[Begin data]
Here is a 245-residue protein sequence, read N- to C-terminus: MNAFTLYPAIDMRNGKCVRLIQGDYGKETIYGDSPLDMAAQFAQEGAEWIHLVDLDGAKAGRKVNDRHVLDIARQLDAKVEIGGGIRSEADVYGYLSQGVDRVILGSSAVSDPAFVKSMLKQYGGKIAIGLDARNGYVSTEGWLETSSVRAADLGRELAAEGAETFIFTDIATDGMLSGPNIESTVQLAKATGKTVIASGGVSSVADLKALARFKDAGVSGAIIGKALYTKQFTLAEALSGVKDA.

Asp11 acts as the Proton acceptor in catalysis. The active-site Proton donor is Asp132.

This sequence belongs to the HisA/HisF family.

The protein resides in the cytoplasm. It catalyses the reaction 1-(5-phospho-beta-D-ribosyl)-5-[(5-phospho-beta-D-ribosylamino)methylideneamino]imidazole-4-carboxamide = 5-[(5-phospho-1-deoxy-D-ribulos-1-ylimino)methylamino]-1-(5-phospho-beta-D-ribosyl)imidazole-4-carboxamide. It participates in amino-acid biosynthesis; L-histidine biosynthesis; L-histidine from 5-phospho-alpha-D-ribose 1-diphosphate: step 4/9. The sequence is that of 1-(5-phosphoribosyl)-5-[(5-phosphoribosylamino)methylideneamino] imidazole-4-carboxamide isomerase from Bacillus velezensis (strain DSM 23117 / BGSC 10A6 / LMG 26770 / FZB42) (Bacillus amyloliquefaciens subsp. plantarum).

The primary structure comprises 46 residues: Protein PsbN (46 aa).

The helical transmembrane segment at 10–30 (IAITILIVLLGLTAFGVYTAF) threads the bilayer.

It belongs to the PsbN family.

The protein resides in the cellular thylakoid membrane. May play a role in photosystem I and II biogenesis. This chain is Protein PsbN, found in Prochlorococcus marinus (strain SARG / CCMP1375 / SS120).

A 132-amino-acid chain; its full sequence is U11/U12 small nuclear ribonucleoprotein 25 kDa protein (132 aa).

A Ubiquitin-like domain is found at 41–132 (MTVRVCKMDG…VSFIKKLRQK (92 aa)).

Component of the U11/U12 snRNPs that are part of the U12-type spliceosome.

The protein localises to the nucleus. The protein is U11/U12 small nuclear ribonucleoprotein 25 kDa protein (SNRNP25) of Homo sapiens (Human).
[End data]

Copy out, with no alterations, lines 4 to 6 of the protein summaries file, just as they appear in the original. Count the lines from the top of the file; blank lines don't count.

The protein resides in the cytoplasm. It catalyses the reaction 1-(5-phospho-beta-D-ribosyl)-5-[(5-phospho-beta-D-ribosylamino)methylideneamino]imidazole-4-carboxamide = 5-[(5-phospho-1-deoxy-D-ribulos-1-ylimino)methylamino]-1-(5-phospho-beta-D-ribosyl)imidazole-4-carboxamide. It participates in amino-acid biosynthesis; L-histidine biosynthesis; L-histidine from 5-phospho-alpha-D-ribose 1-diphosphate: step 4/9. The sequence is that of 1-(5-phosphoribosyl)-5-[(5-phosphoribosylamino)methylideneamino] imidazole-4-carboxamide isomerase from Bacillus velezensis (strain DSM 23117 / BGSC 10A6 / LMG 26770 / FZB42) (Bacillus amyloliquefaciens subsp. plantarum).

The primary structure comprises 46 residues: Protein PsbN (46 aa).

The helical transmembrane segment at 10–30 (IAITILIVLLGLTAFGVYTAF) threads the bilayer.